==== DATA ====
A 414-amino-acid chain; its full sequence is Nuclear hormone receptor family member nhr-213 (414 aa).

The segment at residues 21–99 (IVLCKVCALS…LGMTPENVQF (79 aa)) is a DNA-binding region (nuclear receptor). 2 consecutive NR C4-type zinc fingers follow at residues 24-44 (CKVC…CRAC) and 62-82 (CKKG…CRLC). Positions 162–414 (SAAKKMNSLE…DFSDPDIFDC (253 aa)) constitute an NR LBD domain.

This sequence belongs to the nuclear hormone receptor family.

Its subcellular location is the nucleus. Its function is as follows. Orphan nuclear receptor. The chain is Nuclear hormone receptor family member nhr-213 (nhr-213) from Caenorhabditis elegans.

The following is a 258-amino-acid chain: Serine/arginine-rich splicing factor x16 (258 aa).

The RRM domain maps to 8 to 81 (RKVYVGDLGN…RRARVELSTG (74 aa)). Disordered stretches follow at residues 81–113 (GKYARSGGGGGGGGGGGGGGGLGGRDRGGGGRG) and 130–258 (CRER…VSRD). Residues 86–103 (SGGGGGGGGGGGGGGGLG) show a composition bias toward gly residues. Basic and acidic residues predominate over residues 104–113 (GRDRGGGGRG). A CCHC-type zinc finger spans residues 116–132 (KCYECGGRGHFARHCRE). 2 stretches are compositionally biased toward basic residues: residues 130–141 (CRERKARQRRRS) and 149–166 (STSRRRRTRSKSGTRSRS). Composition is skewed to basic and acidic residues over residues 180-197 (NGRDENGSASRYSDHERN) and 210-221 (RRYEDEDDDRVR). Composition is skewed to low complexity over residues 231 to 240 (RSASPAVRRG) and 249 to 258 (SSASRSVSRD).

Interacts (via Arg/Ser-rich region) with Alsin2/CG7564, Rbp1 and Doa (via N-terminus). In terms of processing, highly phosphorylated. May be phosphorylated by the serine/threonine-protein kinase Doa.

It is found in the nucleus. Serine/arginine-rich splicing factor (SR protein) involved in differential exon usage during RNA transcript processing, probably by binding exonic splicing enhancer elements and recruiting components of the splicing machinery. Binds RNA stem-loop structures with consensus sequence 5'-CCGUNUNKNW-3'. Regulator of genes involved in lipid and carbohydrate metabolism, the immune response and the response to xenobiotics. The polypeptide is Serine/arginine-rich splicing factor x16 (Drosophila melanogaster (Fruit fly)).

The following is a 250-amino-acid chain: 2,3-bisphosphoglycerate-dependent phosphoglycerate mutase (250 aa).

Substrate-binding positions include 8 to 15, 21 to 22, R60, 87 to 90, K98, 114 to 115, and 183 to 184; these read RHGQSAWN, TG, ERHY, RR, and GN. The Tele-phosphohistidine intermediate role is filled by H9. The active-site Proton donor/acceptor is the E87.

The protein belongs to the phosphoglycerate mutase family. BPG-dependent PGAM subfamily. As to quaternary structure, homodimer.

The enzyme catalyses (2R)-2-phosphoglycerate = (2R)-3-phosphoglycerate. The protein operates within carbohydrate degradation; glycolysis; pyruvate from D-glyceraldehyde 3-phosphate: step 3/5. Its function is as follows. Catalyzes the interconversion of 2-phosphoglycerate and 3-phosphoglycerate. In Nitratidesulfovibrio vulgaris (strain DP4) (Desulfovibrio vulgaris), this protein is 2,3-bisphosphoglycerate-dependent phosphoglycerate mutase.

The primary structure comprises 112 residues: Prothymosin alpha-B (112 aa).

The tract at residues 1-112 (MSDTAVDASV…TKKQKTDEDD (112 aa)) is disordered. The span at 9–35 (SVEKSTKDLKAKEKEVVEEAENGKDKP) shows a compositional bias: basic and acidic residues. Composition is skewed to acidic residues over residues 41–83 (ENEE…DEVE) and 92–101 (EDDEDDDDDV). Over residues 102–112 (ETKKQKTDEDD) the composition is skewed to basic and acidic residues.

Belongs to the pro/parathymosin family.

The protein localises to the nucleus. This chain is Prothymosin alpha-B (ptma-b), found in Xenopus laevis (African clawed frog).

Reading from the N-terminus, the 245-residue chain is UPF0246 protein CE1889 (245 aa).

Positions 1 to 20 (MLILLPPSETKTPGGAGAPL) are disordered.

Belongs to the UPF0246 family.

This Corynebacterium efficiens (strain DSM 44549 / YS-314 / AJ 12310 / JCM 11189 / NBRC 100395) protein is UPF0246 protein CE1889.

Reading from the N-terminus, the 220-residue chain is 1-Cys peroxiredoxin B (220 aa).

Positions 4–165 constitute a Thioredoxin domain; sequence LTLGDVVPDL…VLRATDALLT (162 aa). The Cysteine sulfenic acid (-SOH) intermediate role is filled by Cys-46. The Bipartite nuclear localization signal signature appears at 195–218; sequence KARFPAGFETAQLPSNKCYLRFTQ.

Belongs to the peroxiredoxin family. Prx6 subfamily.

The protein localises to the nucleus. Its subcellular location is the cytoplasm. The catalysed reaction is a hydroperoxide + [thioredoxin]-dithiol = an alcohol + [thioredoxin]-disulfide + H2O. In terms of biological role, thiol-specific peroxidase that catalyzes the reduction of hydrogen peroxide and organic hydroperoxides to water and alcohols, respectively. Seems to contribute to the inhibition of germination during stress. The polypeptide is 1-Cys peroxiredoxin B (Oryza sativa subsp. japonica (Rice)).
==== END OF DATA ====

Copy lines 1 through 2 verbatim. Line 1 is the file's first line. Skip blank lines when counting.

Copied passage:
A 414-amino-acid chain; its full sequence is Nuclear hormone receptor family member nhr-213 (414 aa).

The segment at residues 21–99 (IVLCKVCALS…LGMTPENVQF (79 aa)) is a DNA-binding region (nuclear receptor). 2 consecutive NR C4-type zinc fingers follow at residues 24-44 (CKVC…CRAC) and 62-82 (CKKG…CRLC). Positions 162–414 (SAAKKMNSLE…DFSDPDIFDC (253 aa)) constitute an NR LBD domain.